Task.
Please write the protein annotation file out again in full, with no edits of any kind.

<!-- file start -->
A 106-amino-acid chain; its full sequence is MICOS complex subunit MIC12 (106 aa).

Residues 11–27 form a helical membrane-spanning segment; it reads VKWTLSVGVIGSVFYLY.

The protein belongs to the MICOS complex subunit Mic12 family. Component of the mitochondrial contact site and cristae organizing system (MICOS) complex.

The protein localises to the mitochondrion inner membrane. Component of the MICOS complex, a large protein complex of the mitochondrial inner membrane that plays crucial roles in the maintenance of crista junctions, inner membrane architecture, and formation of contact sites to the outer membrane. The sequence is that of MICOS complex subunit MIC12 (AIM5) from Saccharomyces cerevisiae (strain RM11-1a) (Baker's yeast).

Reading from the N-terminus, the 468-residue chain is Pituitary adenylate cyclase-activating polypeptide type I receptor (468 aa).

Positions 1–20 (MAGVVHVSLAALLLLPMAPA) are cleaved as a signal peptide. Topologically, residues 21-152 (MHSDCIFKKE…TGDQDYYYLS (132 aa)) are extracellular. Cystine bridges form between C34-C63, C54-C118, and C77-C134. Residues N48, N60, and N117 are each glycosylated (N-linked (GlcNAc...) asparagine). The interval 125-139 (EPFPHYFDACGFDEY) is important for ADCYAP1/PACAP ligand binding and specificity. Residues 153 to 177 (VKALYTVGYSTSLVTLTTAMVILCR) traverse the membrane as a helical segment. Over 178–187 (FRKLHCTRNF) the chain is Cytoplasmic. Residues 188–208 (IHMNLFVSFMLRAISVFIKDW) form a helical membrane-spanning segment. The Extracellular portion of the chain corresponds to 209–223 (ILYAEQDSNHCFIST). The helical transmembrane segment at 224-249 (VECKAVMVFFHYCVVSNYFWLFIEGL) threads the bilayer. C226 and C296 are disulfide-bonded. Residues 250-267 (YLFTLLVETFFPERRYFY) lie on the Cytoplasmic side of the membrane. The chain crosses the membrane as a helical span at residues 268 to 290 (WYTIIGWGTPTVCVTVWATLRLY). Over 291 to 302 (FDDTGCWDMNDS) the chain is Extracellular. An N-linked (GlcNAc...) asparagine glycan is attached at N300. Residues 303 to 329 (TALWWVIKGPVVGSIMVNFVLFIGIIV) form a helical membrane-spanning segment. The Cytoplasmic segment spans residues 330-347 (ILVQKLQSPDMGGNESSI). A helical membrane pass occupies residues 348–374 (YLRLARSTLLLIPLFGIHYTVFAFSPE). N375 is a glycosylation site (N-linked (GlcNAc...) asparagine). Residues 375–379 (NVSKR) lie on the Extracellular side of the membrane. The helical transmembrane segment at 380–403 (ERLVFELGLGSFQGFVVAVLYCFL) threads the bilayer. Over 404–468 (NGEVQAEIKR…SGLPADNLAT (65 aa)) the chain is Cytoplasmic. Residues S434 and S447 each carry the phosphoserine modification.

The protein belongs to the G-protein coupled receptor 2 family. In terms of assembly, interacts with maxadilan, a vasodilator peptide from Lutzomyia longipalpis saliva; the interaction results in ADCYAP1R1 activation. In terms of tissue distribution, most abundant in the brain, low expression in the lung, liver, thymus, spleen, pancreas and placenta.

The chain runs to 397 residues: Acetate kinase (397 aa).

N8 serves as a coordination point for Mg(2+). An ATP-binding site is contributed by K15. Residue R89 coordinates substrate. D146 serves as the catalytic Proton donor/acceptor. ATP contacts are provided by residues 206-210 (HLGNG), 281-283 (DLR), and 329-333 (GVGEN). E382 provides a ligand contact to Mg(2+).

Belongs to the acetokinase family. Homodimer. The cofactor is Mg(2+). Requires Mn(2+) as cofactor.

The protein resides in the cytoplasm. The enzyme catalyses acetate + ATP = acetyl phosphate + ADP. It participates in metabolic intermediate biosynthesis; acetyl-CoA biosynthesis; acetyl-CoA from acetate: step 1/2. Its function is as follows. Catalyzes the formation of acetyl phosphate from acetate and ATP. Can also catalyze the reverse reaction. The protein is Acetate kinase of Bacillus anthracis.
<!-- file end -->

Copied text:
A 106-amino-acid chain; its full sequence is MICOS complex subunit MIC12 (106 aa).

Residues 11–27 form a helical membrane-spanning segment; it reads VKWTLSVGVIGSVFYLY.

The protein belongs to the MICOS complex subunit Mic12 family. Component of the mitochondrial contact site and cristae organizing system (MICOS) complex.

The protein localises to the mitochondrion inner membrane. Component of the MICOS complex, a large protein complex of the mitochondrial inner membrane that plays crucial roles in the maintenance of crista junctions, inner membrane architecture, and formation of contact sites to the outer membrane. The sequence is that of MICOS complex subunit MIC12 (AIM5) from Saccharomyces cerevisiae (strain RM11-1a) (Baker's yeast).

Reading from the N-terminus, the 468-residue chain is Pituitary adenylate cyclase-activating polypeptide type I receptor (468 aa).

Positions 1–20 (MAGVVHVSLAALLLLPMAPA) are cleaved as a signal peptide. Topologically, residues 21-152 (MHSDCIFKKE…TGDQDYYYLS (132 aa)) are extracellular. Cystine bridges form between C34-C63, C54-C118, and C77-C134. Residues N48, N60, and N117 are each glycosylated (N-linked (GlcNAc...) asparagine). The interval 125-139 (EPFPHYFDACGFDEY) is important for ADCYAP1/PACAP ligand binding and specificity. Residues 153 to 177 (VKALYTVGYSTSLVTLTTAMVILCR) traverse the membrane as a helical segment. Over 178–187 (FRKLHCTRNF) the chain is Cytoplasmic. Residues 188–208 (IHMNLFVSFMLRAISVFIKDW) form a helical membrane-spanning segment. The Extracellular portion of the chain corresponds to 209–223 (ILYAEQDSNHCFIST). The helical transmembrane segment at 224-249 (VECKAVMVFFHYCVVSNYFWLFIEGL) threads the bilayer. C226 and C296 are disulfide-bonded. Residues 250-267 (YLFTLLVETFFPERRYFY) lie on the Cytoplasmic side of the membrane. The chain crosses the membrane as a helical span at residues 268 to 290 (WYTIIGWGTPTVCVTVWATLRLY). Over 291 to 302 (FDDTGCWDMNDS) the chain is Extracellular. An N-linked (GlcNAc...) asparagine glycan is attached at N300. Residues 303 to 329 (TALWWVIKGPVVGSIMVNFVLFIGIIV) form a helical membrane-spanning segment. The Cytoplasmic segment spans residues 330-347 (ILVQKLQSPDMGGNESSI). A helical membrane pass occupies residues 348–374 (YLRLARSTLLLIPLFGIHYTVFAFSPE). N375 is a glycosylation site (N-linked (GlcNAc...) asparagine). Residues 375–379 (NVSKR) lie on the Extracellular side of the membrane. The helical transmembrane segment at 380–403 (ERLVFELGLGSFQGFVVAVLYCFL) threads the bilayer. Over 404–468 (NGEVQAEIKR…SGLPADNLAT (65 aa)) the chain is Cytoplasmic. Residues S434 and S447 each carry the phosphoserine modification.

The protein belongs to the G-protein coupled receptor 2 family. In terms of assembly, interacts with maxadilan, a vasodilator peptide from Lutzomyia longipalpis saliva; the interaction results in ADCYAP1R1 activation. In terms of tissue distribution, most abundant in the brain, low expression in the lung, liver, thymus, spleen, pancreas and placenta.

The chain runs to 397 residues: Acetate kinase (397 aa).

N8 serves as a coordination point for Mg(2+). An ATP-binding site is contributed by K15. Residue R89 coordinates substrate. D146 serves as the catalytic Proton donor/acceptor. ATP contacts are provided by residues 206-210 (HLGNG), 281-283 (DLR), and 329-333 (GVGEN). E382 provides a ligand contact to Mg(2+).

Belongs to the acetokinase family. Homodimer. The cofactor is Mg(2+). Requires Mn(2+) as cofactor.

The protein resides in the cytoplasm. The enzyme catalyses acetate + ATP = acetyl phosphate + ADP. It participates in metabolic intermediate biosynthesis; acetyl-CoA biosynthesis; acetyl-CoA from acetate: step 1/2. Its function is as follows. Catalyzes the formation of acetyl phosphate from acetate and ATP. Can also catalyze the reverse reaction. The protein is Acetate kinase of Bacillus anthracis.